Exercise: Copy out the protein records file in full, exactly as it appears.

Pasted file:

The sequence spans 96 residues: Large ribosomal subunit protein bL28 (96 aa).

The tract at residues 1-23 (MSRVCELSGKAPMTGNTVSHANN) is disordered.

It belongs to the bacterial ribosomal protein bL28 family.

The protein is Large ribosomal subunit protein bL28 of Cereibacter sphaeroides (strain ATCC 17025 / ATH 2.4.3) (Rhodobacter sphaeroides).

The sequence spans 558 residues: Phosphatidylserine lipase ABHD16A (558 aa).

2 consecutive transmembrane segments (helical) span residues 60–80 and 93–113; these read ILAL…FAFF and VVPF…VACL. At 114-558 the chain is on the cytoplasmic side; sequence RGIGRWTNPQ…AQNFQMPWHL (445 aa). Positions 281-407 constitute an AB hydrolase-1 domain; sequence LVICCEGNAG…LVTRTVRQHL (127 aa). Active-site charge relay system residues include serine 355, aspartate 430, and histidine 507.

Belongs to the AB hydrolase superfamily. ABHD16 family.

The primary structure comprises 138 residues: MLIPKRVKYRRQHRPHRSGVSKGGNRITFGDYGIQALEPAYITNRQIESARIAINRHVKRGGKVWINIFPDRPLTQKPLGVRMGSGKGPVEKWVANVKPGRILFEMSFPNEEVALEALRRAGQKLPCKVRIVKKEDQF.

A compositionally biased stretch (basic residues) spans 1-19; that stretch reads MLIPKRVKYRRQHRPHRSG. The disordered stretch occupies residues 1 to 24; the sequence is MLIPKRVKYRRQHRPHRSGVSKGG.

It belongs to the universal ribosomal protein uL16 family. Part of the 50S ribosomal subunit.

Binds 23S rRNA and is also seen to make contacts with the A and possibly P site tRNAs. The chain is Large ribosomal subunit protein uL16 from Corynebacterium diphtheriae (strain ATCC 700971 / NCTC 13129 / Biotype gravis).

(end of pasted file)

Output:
The sequence spans 96 residues: Large ribosomal subunit protein bL28 (96 aa).

The tract at residues 1-23 (MSRVCELSGKAPMTGNTVSHANN) is disordered.

It belongs to the bacterial ribosomal protein bL28 family.

The protein is Large ribosomal subunit protein bL28 of Cereibacter sphaeroides (strain ATCC 17025 / ATH 2.4.3) (Rhodobacter sphaeroides).

The sequence spans 558 residues: Phosphatidylserine lipase ABHD16A (558 aa).

2 consecutive transmembrane segments (helical) span residues 60–80 and 93–113; these read ILAL…FAFF and VVPF…VACL. At 114-558 the chain is on the cytoplasmic side; sequence RGIGRWTNPQ…AQNFQMPWHL (445 aa). Positions 281-407 constitute an AB hydrolase-1 domain; sequence LVICCEGNAG…LVTRTVRQHL (127 aa). Active-site charge relay system residues include serine 355, aspartate 430, and histidine 507.

Belongs to the AB hydrolase superfamily. ABHD16 family.

The primary structure comprises 138 residues: MLIPKRVKYRRQHRPHRSGVSKGGNRITFGDYGIQALEPAYITNRQIESARIAINRHVKRGGKVWINIFPDRPLTQKPLGVRMGSGKGPVEKWVANVKPGRILFEMSFPNEEVALEALRRAGQKLPCKVRIVKKEDQF.

A compositionally biased stretch (basic residues) spans 1-19; that stretch reads MLIPKRVKYRRQHRPHRSG. The disordered stretch occupies residues 1 to 24; the sequence is MLIPKRVKYRRQHRPHRSGVSKGG.

It belongs to the universal ribosomal protein uL16 family. Part of the 50S ribosomal subunit.

Binds 23S rRNA and is also seen to make contacts with the A and possibly P site tRNAs. The chain is Large ribosomal subunit protein uL16 from Corynebacterium diphtheriae (strain ATCC 700971 / NCTC 13129 / Biotype gravis).